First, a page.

In interesting but irrelevent fact about myself. When I was in grade school I wrote a song called “The Arkansaw Rivers of Spring” even though I’d never been to Arkansas.

Anyhow, the state of Arkansas has designated an official spelling of the possessive. It is now Arkansas’s rather than Arkansas’. This has left Arkansan HDC unhappy:

In my experience, most grammar teachers use the possessive rules as described in the Associated Press Handbook, which would have the correct possessive spelling for Arkansas as Arkansas’. Just because there is a silent ‘s’ at the end of Arkansas, does not entitle you to add another for enunciation’s sake. It looks funny in written text, and causes people to stumble over the word. Naturally, your brain will look at the spelling and try to pronounce it as “Ar-kan-sass-es” which is far from the correct pronunciation of “Ar-kan-saws”.

Even discounting the pronounciation issue, it’s not as clear-cut as HDC suggests. When I was in grade school I was indeed taught that singular nouns (and proper names) ending in “s” are accompanied only by an apostrophe, but that changed sometime in high school or college when I was told to put the “s” on after all. The latter always made more sense to me, so that’s what I do. But HDC’s adamance got me curious, so I consulted some university websites to see what they have say. Surprisingly, I got five answers and one punt from six universities on what I thought was a pretty binary question:

Meredith College says that there is “generally” no “s” added in a singular nouns that end in “s”. But strangely, they say that the same applies to words that end in “x” and “z” and I don’t think I’ve ever seen a word end in either x’ or z’. Example given: Dr. Seuss’.

Purdue, on the other hand, says that there is always an “s” following the apostrophe after a singular word ending in “s”. Examples given: James’s.

The University of Oregon sites a rule that I have never heard: a singular noun ending in “s” is followed by an apostrophe-s except when the object referred to begins with “s”. Examples: Boss’s car, boss’ sister.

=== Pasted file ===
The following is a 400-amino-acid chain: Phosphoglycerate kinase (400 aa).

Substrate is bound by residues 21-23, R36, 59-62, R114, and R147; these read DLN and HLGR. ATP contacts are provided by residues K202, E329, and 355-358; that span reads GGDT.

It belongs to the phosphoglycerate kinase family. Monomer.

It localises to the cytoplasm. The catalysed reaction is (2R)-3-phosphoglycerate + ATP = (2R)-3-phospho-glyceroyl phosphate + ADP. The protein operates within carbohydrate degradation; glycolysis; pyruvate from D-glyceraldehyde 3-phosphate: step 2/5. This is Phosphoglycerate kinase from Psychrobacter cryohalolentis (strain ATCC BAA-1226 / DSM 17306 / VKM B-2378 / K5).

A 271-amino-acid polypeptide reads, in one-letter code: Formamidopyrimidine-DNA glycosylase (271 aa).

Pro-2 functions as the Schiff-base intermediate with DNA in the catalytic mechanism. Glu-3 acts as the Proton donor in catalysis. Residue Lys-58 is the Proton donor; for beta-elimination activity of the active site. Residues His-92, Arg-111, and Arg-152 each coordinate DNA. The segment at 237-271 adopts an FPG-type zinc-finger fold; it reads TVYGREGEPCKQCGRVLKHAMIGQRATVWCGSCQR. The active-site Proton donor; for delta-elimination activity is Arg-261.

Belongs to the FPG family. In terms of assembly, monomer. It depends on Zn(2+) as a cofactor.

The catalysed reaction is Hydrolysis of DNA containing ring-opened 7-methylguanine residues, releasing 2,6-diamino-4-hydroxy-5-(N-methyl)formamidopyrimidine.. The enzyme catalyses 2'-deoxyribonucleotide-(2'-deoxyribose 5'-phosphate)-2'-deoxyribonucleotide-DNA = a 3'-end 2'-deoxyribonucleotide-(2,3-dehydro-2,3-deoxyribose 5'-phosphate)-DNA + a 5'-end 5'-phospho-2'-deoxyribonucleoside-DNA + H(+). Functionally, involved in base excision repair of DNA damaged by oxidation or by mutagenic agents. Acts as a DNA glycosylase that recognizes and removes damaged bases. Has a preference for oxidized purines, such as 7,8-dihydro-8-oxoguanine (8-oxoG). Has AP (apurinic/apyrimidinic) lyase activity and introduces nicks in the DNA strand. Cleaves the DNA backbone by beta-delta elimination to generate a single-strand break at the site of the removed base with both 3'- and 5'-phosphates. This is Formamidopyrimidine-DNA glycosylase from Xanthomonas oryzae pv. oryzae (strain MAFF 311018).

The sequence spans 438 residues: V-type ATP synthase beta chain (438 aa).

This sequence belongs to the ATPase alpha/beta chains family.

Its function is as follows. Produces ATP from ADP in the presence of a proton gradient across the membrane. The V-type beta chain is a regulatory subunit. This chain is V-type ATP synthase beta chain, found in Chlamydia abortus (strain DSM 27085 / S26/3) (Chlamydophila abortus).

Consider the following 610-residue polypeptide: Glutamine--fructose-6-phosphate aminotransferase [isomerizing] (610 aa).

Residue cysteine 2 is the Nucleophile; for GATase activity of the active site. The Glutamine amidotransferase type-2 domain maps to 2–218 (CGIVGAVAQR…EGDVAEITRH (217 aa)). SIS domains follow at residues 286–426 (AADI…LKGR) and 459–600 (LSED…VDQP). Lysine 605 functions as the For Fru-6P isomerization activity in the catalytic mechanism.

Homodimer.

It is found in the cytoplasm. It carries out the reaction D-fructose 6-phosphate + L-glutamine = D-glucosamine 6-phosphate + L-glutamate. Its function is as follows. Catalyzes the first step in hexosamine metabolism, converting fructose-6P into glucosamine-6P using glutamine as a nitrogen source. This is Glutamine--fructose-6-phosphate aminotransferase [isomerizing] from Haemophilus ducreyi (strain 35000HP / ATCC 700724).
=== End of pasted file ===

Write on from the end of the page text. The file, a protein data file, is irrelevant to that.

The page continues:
Emory, on the other hand, says that it depends on pronounciation, which is consistent with Arkansas’s position. Kind of. It says that it’s apostrophe-s unless adding the “s” makes it sound strange, in which case it can go either way. Example given: Pardes’, Pardes’s.

The University of Calgary does not care.

Anyway, I can agree with HDC that it doesn’t seem like a particular good use of the legislature’s time. But if he or she is worried that Arkansas codified it incorrectly and is thus making itself look stupid, he or she shouldn’t sweat it.

Addendum: Even the Stylebooks can’t agree! As HDC points out the AP Stylebook veers towards simply adding an apostrophe, but the Chicago Manual of Style veers towards apostrophe-s (except in words of two or more syllables ending in an ‘eez’ sound, which is where Emory was coming from.

-{found by way of Dustbury}-

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3 Responses to Arkansas'(s)

  1. Peter says:

    Not that many people are going to pay attention to the official spelling. The official name of Hawaii is Hawai’i, and hardly anyone seems to notice.

    I still don’t know why Arkansas the state and Arkansas the river are pronounced differently.

  2. trumwill says:

    I was only aware of the Hawai’i spelling recently. Interestingly, even the state’s website is inconsistent about the spelling, though it leans towards the Hawai’i spelling.

    I suspect that it only really matters in state documents. I read an interesting factoid that Arkansas is the only state to have a law specifying the correct pronunciation of the state, presumably because it’s so unphonetic.

    Not sure about the rivers, but I’d guess it’s similar to the way that we mispronounce words we see written before we hear them. My ex-roommate told me, for instance, that he pronounced facetious fa-set-e-us for the longest time. I’ve got the same thing with the word continuity, though I swear that my pronunciation is superior to the rest of the English language’s.

  3. CGHill says:

    Then there’s Arkansas City, Kansas, where “Arkansas” is carefully pronounced to rhyme with “Kansas” – when the name isn’t simply elided to “Ark City,” anyway.

    And you’re right about that misreading of words you haven’t heard. In high-school chemistry, I saw something about “unionized water,” and thoughts of Samuel L. Gompers danced through my head; it didn’t occur to me until later that this particular H-two-O was simply lacking in ions.

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